[Home Page] [This Week] [Classifieds] [Legals] [Obituaries] [Newsstands] [Subscriptions] [Advertising] [Deadlines] [About Us] [FAQ] [Archives] [Community Links] [Contact Us]

Obituaries Archives — The Altamont Enterprise, September 17, 2009

Joan M. Bink

ALTAMONT — A loving and colorful woman, Joan M. Bink adored her nieces and nephews, and her dog. She would help her family, even when she herself was suffering, they said.

Mrs. Bink, who was 63, died on Friday, Sept. 11, 2009 in Indiana where she had lived with her niece Theresa Furber and Theresa’s husband, Jim. “She loved Theresa like a daughter, and we are grateful that she was able to spend her last year living with them,” said her niece, Holly Busch of Knox.

“None of us could or can imagine not having her around,” said her sister-in-law, Marguerite Heath, also of Knox. ”Even when life seemed too hard for any of us, she would come through somehow.”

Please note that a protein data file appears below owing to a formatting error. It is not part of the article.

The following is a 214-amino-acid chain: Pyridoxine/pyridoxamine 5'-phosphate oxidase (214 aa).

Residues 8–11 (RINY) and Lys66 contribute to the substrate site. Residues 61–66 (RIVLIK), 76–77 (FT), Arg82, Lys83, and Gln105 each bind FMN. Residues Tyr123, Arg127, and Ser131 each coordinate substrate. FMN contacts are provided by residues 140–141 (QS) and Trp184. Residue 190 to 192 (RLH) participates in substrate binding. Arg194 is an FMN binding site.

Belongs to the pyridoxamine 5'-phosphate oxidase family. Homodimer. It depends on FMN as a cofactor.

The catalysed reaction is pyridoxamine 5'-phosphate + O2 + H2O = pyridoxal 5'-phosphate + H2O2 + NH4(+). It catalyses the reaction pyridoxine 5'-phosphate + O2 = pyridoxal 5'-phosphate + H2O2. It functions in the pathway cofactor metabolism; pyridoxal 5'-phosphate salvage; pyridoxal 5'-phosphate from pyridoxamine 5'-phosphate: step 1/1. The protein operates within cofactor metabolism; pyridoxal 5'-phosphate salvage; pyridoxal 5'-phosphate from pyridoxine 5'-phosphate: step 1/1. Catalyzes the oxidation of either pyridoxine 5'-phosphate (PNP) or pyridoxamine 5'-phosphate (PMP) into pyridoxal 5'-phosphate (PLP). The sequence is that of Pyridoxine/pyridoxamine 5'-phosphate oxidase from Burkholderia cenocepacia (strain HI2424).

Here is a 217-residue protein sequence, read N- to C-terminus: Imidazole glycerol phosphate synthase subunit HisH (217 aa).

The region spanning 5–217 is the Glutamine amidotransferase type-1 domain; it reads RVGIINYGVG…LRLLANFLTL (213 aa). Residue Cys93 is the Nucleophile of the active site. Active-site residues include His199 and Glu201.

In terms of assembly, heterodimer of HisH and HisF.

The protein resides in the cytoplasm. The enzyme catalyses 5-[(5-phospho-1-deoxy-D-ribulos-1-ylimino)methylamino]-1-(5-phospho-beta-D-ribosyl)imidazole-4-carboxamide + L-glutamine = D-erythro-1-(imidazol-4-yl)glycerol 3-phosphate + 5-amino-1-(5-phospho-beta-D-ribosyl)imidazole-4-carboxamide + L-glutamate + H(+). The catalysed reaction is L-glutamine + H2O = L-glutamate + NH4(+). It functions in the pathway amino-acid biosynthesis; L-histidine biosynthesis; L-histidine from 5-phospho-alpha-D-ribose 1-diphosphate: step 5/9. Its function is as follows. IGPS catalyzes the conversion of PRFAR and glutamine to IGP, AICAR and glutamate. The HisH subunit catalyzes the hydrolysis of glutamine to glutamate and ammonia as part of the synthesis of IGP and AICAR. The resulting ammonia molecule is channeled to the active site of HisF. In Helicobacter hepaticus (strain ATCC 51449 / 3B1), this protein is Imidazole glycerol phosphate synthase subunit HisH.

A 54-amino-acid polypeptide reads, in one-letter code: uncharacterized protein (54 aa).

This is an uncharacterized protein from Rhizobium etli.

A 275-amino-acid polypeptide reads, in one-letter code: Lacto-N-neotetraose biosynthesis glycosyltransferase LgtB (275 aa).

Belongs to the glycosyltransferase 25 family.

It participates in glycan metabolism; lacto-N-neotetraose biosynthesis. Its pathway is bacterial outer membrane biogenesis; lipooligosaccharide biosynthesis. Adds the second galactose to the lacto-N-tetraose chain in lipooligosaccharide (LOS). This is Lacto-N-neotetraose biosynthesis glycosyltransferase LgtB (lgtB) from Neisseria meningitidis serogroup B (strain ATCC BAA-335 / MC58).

Mrs. Bink helped care for her elderly mother-in-law, Harriet Flower, who suffered from Alzhheimer’s disease. ”It was a very tough struggle,” said Mrs. Heath, Mrs. Flower’s daughter. “Even though her own husband was very sick, she was never too busy to help. We would not have made it through that without all of her support…She was going through kidney dialysis herself and she was apologizing to us for not being here to help.”

Mrs. Bink met her late husband, Willard Bink, at a New Year’s Eve party; they were married on Feb. 20 of the same year. Their marriage lasted 37 years, until his death.